As part of my Streak for Mia, I am writing daily in the month of May to raise awareness and funds for pediatric stroke survivors.
In a month, Mia will turn 4. Most people who look at her wouldn’t know that she had a stroke at birth. I know this because I’ve had this conversation many times. Another parent will marvel at how fearless she is, how skillful on the playground. I will appreciate the comment and sometimes add that it’s even more remarkable given her early beginnings. Then I share that she had a stroke and most people are completely caught off guard. Really, babies can have strokes too. Mine did.
Here she is at 4 days old, having an EEG to characterize her early seizure activity. She also has a feeding tube in this picture which she needed briefly as I was working hard to reestablish breastfeeding when she was extra sleepy because of the antiseizure medications.
I see her stroke in everything she does. I see some of her quirky patterns of movement. I see all that she can do, all these newly emerging skills like her bicycling and monkey bar feats, and it all seems that much more significant because there was a time when I really didn’t know how her stroke would affect her.
I have looked with these eyes, seeing everything and doing everything to ensure the best possible learning environment for Mia. I’ve worked hard to find the right balance of approaches, some combination of Feldenkrais, occupational therapy, constraint induced movement therapy, and fun everyday life with me and Zoe at home and with friends and teachers at preschool. I’ve managed countless doctor’s appointments, navigated the IEP process, advocated for Mia with each new set of therapists and caregivers. All the while I have had an ongoing sense of not know if I am doing enough or maybe I am doing too much. Self doubt like this is hard to grapple with when life feels a lot like treading water. Being a single mom to two young girls while working full time is already more than enough to fill my days. Adding in the extra work of tending to Mia’s special needs has kept me just this side of survival mode for most of the past four years. Each year as we approach her birthday, I have a little bit of PTSD as I remember how intense it was at the beginning, the not knowing was as intense as the actual day-to-day realities.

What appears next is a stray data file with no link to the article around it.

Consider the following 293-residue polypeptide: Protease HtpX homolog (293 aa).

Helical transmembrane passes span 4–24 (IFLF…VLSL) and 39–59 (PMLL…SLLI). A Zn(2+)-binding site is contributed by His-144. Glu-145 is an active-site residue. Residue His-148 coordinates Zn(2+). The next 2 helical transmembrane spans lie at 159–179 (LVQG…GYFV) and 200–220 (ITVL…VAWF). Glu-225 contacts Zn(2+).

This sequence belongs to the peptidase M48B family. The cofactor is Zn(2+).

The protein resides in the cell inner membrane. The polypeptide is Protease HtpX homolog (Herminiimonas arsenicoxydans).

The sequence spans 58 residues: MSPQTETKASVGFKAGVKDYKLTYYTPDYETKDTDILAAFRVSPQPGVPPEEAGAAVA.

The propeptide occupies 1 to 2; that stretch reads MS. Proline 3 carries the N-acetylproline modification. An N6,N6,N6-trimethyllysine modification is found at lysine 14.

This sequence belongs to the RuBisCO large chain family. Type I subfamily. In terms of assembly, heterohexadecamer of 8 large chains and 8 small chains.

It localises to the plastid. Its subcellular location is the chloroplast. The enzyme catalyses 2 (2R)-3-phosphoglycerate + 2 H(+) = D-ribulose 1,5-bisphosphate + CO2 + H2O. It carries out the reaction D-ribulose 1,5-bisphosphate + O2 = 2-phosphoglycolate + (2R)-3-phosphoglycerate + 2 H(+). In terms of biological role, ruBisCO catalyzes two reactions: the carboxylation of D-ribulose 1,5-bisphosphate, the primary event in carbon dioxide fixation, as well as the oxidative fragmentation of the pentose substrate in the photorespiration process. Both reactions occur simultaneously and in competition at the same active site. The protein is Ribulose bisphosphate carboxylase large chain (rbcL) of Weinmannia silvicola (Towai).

But, here we are, approaching four years and I am starting to feel really different. I feel great joy at seeing Mia blossom in every way. I’ve been able to make enough time and space to blog here, to share some of our exciting triumphs and ongoing challenges. I have enough perspective to celebrate our accomplishments as a little family.
We have a dinnertime ritual of sharing a rose, a thorn, and a bud where the rose is something good that happened, the thorn is something challenging, and the bud is something that you’re looking forward to soon. Tonight, I shared a combination rose and bud. I told Zoe and Mia and our au pair that I am really happy because today, I got e-mail from Dr. Karen Pape whom I wrote about in my Neuroplasticity post and wrote to within the past week with some questions and observations. She replied today and wants to feature excerpts from my Monkey Mia post in her blog and direct her readers to my blog. This feels like such an honor. Her vision is maximal recovery from early neurological injuries so each child can achieve his or her personal best. At the dinner table, we all celebrated the news, Mia for learning the monkey bars, Zoe for being her inspiration and cheering her on, Citlali for taking her to the park and sharing the joy I have in seeing these skills emerge. What a gift.
All the while, Mia feels like she can do anything. And, that’s by design. Here she is enjoying a rope swing yesterday!